We were left wondering who the former Yardbirds member received inspiration from in light of his illustrious credentials and the devastating news of his loss still resonated in our ears. Fortunately, he discussed his favorite solos with Terry Staunton at Music Radar in 2011, providing a fascinating glimpse into the thoughts of one of the greatest guitarists.
‘Race With The Devil’ – Gene Vincent and His Blue Caps
Gene Vincent and His Blue Caps’ 1950s song “Race With The Devil,” which is seen as an early forerunner to the rockabilly trend, is Beck’s first selection. Even while Beck liked Vincent, the song, in his opinion, is all about guitarist Cliff Gallup, and this was one of the final songs he made before quitting the band.
After leaving the Blue Caps, he only released one solo album in the 1960s, which had limited financial success. His career never attracted widespread attention. It speaks directly to the aesthetics Beck would apply to his individual work, positioning oneself as a musical renegade unafraid of success or apparent commercialism.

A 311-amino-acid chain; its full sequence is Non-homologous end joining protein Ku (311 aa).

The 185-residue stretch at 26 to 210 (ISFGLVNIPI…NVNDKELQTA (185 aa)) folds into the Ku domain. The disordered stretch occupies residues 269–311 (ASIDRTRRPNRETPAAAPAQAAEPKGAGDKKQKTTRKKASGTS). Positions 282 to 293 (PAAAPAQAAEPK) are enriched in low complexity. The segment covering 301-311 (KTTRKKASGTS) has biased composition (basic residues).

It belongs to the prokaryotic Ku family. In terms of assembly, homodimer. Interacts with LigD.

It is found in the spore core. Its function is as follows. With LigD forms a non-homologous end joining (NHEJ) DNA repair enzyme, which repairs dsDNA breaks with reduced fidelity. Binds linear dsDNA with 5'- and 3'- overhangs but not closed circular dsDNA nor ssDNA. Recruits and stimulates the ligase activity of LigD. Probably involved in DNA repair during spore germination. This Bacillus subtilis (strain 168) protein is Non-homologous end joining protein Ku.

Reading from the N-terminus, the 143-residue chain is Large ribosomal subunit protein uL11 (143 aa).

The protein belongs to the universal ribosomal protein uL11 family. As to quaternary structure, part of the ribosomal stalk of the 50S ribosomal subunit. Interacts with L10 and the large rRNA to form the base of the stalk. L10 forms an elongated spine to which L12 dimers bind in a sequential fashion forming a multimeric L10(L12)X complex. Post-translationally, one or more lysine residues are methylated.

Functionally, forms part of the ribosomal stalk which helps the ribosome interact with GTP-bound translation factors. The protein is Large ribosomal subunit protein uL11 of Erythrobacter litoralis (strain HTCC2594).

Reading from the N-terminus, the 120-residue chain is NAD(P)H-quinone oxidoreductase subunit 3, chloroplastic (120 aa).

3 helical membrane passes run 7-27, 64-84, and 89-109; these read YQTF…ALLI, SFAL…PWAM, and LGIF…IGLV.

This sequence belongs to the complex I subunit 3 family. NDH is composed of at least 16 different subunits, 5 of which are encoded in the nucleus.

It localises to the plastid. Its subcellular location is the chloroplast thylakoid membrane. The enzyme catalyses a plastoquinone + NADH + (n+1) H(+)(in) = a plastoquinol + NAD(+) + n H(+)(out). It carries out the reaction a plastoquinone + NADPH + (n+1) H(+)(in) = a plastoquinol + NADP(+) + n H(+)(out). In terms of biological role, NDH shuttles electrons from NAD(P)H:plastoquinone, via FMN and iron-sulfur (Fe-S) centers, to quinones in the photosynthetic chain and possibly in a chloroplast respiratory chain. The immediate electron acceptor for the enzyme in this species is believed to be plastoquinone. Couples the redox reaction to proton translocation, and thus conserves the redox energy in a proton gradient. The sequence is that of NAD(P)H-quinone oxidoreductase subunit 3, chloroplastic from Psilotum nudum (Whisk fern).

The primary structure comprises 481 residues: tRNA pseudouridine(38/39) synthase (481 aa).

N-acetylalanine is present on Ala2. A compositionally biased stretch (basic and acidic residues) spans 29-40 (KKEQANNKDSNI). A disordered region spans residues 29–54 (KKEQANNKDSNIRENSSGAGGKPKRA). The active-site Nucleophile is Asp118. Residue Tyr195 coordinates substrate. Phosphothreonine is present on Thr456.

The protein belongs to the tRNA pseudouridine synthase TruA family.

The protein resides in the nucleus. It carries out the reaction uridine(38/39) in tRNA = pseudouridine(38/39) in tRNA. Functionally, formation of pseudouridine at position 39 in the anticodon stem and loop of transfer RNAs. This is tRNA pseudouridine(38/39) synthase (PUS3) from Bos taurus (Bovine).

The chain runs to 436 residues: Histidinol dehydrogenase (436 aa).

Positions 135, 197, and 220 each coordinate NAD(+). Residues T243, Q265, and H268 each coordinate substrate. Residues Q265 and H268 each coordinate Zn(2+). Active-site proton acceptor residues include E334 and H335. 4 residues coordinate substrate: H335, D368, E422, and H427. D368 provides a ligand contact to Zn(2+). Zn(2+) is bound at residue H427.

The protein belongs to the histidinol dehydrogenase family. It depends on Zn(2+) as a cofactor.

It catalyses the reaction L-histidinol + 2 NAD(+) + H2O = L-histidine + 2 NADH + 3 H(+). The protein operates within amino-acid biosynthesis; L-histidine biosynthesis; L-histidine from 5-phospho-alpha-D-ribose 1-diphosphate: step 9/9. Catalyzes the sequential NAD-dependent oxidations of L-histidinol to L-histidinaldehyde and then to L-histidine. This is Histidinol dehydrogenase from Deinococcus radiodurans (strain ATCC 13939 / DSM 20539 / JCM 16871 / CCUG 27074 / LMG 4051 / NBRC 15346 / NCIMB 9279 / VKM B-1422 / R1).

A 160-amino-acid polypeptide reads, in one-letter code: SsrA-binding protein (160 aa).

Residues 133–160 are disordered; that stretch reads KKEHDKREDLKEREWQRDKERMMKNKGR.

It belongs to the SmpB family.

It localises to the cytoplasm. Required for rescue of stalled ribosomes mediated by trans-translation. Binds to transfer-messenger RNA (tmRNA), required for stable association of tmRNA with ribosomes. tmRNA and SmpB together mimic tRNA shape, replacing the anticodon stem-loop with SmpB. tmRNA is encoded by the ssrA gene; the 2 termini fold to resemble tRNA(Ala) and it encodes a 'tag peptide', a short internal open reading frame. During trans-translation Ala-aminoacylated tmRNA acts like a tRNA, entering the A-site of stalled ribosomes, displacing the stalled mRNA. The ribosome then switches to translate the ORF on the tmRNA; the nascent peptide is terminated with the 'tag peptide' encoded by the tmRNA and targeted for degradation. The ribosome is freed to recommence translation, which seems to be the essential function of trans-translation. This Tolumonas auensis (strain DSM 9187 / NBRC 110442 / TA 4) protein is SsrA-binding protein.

“Gene’s guitarist Cliff Gallup was an absolute genius,” Beck lamented. “There just isn’t another word to describe him.” Beck is known for his spontaneity onstage, and it appears like everyone in the park appreciates it.. “I read an interview with him once where he claimed that he never worked out in advance what he was going to play, and the idea that he came up with the two guitar breaks on this song on the spot is just incredible,” even exclaiming, “It took me months and months of practice to get anywhere near what he played!”
“There isn’t a dropped note to be heard anywhere, and the tone of the solo is just perfect.” There is no one better for Beck, at least not in the present rock scene. “Hardly anyone in the world today is working with the immediacy and instinct that Cliff had. Jack White probably comes closest to the spirit of Cliff.”
‘Minor Blues’ – Django Reinhardt